Location of Repository

Conflict resolution in insect societies

By Francis L. W. Ratnieks, Kevin R. Foster and Key Words

Abstract

conflict social insects, social Hymenoptera, social evolution, reproductive ■ Abstract Although best known for cooperation, insect societies also manifest many potential conflicts among individuals. These conflicts involve both direct reproduction by individuals and manipulation of the reproduction of colony members. Here we review five major areas of reproductive conflict in insect societies: (a) sex allocation, (b) queen rearing, (c) male rearing, (d) queen-worker caste fate, and (e) breeding conflicts among totipotent adults. For each area we discuss the basis for conflict (potential conflict), whether conflict is expressed (actual conflict), whose interests prevail (conflict outcome), and the factors that reduce colony-level costs of conflict (conflict resolution), such as factors that cause workers to work rather than to lay eggs. Reproductive conflicts are widespread, sometimes having dramatic effects on the colony. However, three key factors (kinship, coercion, and constraint) typically combine to limit the effects of reproductive conflict and often lead to complete resolution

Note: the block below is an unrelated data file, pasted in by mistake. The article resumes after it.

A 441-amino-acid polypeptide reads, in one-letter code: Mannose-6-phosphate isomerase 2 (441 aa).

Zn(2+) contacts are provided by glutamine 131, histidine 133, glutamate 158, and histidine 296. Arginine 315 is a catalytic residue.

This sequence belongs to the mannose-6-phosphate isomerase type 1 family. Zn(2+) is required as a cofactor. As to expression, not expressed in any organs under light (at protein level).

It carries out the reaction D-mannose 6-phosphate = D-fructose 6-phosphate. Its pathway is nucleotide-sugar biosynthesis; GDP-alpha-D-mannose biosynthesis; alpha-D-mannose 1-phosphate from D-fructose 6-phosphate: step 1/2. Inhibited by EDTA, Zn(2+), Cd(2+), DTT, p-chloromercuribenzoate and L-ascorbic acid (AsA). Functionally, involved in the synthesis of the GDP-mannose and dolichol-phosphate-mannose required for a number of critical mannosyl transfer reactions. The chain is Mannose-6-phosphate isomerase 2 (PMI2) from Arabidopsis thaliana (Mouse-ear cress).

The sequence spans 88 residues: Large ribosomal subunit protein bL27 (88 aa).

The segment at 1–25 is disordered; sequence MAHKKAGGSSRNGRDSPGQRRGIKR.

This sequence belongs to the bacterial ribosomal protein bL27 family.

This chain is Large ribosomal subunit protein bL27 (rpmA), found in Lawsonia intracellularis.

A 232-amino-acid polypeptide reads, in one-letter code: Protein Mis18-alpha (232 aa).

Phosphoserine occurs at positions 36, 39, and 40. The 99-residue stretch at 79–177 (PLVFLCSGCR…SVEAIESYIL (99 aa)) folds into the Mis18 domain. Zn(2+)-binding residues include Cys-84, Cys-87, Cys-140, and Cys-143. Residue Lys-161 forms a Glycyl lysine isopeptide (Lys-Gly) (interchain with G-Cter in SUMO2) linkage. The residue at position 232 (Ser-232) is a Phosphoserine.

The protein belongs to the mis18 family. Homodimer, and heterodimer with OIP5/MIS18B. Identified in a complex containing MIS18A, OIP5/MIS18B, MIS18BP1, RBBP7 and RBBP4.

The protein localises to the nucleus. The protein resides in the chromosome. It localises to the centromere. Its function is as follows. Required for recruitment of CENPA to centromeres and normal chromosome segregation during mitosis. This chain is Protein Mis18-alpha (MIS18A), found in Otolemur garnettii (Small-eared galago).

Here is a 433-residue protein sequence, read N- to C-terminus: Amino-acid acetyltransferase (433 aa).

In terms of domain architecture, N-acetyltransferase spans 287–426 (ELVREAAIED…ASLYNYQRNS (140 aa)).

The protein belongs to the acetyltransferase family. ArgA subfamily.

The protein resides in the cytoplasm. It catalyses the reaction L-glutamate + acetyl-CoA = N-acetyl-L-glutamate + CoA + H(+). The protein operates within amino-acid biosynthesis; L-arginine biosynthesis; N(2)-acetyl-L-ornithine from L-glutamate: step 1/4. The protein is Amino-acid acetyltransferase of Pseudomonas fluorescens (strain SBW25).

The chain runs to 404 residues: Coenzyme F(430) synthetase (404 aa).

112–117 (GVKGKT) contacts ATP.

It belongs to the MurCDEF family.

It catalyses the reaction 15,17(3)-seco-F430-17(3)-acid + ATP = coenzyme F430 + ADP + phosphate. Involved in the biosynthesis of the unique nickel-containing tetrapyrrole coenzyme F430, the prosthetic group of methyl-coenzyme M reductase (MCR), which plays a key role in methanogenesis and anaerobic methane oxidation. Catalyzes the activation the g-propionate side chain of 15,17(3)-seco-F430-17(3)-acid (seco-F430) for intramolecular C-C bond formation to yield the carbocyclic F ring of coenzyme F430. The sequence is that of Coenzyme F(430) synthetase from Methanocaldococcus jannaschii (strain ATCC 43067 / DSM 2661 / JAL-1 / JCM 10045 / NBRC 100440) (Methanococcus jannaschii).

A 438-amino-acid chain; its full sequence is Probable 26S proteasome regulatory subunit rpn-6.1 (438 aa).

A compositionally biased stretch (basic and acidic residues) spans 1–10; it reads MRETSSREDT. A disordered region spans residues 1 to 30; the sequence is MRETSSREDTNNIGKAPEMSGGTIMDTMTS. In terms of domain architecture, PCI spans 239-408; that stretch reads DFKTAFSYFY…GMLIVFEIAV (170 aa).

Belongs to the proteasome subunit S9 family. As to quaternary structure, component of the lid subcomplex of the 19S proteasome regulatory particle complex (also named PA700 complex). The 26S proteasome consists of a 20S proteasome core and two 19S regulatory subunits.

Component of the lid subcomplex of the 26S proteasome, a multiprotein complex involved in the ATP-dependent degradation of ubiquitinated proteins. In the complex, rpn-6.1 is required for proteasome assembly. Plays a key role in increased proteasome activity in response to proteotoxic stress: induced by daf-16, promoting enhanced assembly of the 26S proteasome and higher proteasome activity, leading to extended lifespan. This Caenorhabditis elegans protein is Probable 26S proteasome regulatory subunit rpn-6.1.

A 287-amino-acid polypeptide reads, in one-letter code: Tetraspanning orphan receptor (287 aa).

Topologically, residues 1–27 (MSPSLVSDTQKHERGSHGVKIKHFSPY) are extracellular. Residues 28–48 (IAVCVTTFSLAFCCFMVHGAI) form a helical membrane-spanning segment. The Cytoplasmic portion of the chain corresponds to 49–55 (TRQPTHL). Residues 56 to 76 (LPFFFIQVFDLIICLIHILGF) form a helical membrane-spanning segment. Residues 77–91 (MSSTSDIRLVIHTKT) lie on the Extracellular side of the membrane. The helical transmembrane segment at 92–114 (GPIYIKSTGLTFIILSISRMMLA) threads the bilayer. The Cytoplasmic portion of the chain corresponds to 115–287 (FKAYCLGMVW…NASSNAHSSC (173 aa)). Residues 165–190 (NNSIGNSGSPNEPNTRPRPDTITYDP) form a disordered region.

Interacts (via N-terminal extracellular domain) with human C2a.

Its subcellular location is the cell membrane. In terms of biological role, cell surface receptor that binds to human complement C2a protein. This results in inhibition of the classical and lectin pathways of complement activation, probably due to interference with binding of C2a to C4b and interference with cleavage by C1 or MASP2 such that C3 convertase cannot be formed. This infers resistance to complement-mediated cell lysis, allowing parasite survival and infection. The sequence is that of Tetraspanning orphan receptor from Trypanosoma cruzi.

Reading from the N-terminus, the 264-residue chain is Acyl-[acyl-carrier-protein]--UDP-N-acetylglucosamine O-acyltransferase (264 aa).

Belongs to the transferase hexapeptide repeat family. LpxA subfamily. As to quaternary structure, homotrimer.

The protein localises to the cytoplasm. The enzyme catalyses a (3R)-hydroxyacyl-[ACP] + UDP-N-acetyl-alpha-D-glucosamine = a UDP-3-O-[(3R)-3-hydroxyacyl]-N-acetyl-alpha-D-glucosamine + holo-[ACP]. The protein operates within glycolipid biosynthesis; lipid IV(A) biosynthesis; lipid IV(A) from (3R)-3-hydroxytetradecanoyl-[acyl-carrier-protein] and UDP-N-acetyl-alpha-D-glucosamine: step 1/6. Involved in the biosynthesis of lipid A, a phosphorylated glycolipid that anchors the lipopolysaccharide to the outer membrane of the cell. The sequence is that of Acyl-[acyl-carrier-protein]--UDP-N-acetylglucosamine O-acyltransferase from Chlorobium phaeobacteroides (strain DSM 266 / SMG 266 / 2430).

Year: 2006
OAI identifier: oai:CiteSeerX.psu:10.1.1.186.6992
Provided by: CiteSeerX
Download PDF:
Sorry, we are unable to provide the full text but you may find it at the following location(s):
  • http://citeseerx.ist.psu.edu/v... (external link)
  • http://www.kuleuven.ac.be/bio/... (external link)
  • Suggested articles


    To submit an update or takedown request for this paper, please submit an Update/Correction/Removal Request.